Why are cosmic rays intensifying? The main reason is the sun. Solar storm clouds such as coronal mass ejections (CMEs) sweep aside cosmic rays when they pass by Earth. During Solar Maximum, CMEs are abundant and cosmic rays are held at bay. Now, however, the solar cycle is swinging toward Solar Minimum, allowing cosmic rays to return. Another reason could be the weakening of Earth's magnetic field, which helps protect us from deep-space radiation.
The radiation sensors onboard our helium balloons detect X-rays and gamma-rays in the energy range 10 keV to 20 MeV. These energies span the range of medical X-ray machines and airport security scanners.
The data points in the graph above correspond to the peak of the Reneger-Pfotzer maximum, which lies about 67,000 feet above central California. When cosmic rays crash into Earth's atmosphere, they produce a spray of secondary particles that is most intense at the entrance to the stratosphere. Physicists Eric Reneger and Georg Pfotzer discovered the maximum using balloons in the 1930s and it is what we are measuring today.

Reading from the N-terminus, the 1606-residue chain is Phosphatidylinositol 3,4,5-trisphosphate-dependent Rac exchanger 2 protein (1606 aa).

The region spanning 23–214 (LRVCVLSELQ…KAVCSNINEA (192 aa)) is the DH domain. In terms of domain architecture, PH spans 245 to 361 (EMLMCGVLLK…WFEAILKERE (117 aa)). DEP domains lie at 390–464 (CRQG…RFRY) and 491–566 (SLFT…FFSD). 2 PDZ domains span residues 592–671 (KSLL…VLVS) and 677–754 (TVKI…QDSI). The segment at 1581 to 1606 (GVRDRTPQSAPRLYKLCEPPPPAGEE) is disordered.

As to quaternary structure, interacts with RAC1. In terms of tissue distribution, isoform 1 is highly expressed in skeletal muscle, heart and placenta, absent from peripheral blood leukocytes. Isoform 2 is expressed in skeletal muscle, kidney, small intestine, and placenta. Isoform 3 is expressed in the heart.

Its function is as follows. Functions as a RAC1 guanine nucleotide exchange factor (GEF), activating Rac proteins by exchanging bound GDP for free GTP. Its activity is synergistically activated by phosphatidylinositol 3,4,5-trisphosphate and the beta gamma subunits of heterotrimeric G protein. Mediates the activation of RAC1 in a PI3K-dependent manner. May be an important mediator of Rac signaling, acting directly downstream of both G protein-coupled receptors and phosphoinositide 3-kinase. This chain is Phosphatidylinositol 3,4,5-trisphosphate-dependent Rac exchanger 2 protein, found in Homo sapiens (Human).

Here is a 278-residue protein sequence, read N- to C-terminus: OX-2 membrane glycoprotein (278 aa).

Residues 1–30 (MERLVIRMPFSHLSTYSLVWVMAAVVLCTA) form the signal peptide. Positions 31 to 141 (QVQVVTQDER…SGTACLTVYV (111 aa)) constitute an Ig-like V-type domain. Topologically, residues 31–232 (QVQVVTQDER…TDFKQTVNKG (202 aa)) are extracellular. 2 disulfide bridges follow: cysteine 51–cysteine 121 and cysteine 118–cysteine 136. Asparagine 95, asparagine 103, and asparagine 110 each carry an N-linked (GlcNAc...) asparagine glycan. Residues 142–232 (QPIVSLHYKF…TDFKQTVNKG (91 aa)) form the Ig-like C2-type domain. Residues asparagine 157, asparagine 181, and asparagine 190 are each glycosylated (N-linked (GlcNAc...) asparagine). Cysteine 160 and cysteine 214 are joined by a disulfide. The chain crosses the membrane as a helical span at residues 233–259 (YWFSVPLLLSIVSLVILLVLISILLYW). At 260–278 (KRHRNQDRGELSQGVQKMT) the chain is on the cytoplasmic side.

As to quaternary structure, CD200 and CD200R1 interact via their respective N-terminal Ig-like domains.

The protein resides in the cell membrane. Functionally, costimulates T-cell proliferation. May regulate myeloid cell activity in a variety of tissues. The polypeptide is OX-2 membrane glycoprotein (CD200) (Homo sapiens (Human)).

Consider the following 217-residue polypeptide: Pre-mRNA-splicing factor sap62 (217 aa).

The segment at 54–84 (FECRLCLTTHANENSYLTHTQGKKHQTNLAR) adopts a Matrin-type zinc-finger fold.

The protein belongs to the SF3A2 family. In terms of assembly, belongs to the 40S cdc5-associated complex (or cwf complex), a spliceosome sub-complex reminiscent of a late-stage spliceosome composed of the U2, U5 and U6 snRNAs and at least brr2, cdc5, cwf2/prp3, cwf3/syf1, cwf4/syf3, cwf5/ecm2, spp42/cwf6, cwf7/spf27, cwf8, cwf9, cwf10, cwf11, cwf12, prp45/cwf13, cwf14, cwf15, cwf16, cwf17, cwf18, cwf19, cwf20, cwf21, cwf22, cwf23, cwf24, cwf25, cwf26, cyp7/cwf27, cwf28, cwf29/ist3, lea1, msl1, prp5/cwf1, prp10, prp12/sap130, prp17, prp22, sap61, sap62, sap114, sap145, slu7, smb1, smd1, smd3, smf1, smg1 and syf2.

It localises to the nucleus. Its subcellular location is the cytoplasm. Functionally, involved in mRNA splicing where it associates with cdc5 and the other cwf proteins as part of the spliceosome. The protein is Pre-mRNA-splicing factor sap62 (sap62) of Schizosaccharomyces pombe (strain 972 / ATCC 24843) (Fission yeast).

| ||The official U.S. government space weather bureau |
| ||The first place to look for information about sundogs, pillars, rainbows and related phenomena. |
| ||Researchers call it a "Hubble for the sun." SDO is the most advanced solar observatory ever. |
| ||3D views of the sun from NASA's Solar and Terrestrial Relations Observatory |
| ||Realtime and archival images of the Sun from SOHO. |
| ||from the NOAA Space Environment Center |
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| ||fun to read, but should be taken with a grain of salt! Forecasts looking ahead more than a few days are often wrong. |
| ||from the NOAA Space Environment Center |
| ||the underlying science of space weather |